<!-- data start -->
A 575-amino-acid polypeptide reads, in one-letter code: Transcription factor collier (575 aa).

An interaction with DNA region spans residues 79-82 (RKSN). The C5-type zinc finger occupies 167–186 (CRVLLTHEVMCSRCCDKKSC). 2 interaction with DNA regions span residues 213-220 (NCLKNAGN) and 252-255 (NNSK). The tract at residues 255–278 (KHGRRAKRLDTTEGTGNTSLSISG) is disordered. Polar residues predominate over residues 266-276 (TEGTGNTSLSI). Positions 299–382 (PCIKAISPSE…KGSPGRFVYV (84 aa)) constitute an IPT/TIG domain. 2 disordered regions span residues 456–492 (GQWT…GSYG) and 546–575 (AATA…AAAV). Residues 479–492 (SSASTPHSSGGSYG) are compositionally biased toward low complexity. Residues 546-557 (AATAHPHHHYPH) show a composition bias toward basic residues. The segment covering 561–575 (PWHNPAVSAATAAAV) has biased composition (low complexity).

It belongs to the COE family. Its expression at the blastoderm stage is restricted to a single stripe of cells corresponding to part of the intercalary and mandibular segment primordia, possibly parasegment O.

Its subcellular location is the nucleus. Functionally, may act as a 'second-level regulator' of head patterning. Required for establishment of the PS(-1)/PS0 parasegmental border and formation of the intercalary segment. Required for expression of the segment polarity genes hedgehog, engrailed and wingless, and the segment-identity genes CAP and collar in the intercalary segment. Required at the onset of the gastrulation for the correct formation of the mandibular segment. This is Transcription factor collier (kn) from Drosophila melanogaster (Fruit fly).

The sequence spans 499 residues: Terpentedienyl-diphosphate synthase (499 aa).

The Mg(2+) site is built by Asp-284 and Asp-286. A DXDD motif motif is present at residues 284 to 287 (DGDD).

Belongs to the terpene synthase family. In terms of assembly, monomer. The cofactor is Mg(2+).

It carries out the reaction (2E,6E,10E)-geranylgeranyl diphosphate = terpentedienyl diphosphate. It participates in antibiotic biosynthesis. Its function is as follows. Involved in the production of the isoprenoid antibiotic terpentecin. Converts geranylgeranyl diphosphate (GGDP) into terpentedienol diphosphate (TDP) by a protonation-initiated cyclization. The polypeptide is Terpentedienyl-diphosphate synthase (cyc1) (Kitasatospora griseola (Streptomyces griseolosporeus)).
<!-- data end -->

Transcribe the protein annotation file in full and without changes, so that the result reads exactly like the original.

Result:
A 575-amino-acid polypeptide reads, in one-letter code: Transcription factor collier (575 aa).

An interaction with DNA region spans residues 79-82 (RKSN). The C5-type zinc finger occupies 167–186 (CRVLLTHEVMCSRCCDKKSC). 2 interaction with DNA regions span residues 213-220 (NCLKNAGN) and 252-255 (NNSK). The tract at residues 255–278 (KHGRRAKRLDTTEGTGNTSLSISG) is disordered. Polar residues predominate over residues 266-276 (TEGTGNTSLSI). Positions 299–382 (PCIKAISPSE…KGSPGRFVYV (84 aa)) constitute an IPT/TIG domain. 2 disordered regions span residues 456–492 (GQWT…GSYG) and 546–575 (AATA…AAAV). Residues 479–492 (SSASTPHSSGGSYG) are compositionally biased toward low complexity. Residues 546-557 (AATAHPHHHYPH) show a composition bias toward basic residues. The segment covering 561–575 (PWHNPAVSAATAAAV) has biased composition (low complexity).

It belongs to the COE family. Its expression at the blastoderm stage is restricted to a single stripe of cells corresponding to part of the intercalary and mandibular segment primordia, possibly parasegment O.

Its subcellular location is the nucleus. Functionally, may act as a 'second-level regulator' of head patterning. Required for establishment of the PS(-1)/PS0 parasegmental border and formation of the intercalary segment. Required for expression of the segment polarity genes hedgehog, engrailed and wingless, and the segment-identity genes CAP and collar in the intercalary segment. Required at the onset of the gastrulation for the correct formation of the mandibular segment. This is Transcription factor collier (kn) from Drosophila melanogaster (Fruit fly).

The sequence spans 499 residues: Terpentedienyl-diphosphate synthase (499 aa).

The Mg(2+) site is built by Asp-284 and Asp-286. A DXDD motif motif is present at residues 284 to 287 (DGDD).

Belongs to the terpene synthase family. In terms of assembly, monomer. The cofactor is Mg(2+).

It carries out the reaction (2E,6E,10E)-geranylgeranyl diphosphate = terpentedienyl diphosphate. It participates in antibiotic biosynthesis. Its function is as follows. Involved in the production of the isoprenoid antibiotic terpentecin. Converts geranylgeranyl diphosphate (GGDP) into terpentedienol diphosphate (TDP) by a protonation-initiated cyclization. The polypeptide is Terpentedienyl-diphosphate synthase (cyc1) (Kitasatospora griseola (Streptomyces griseolosporeus)).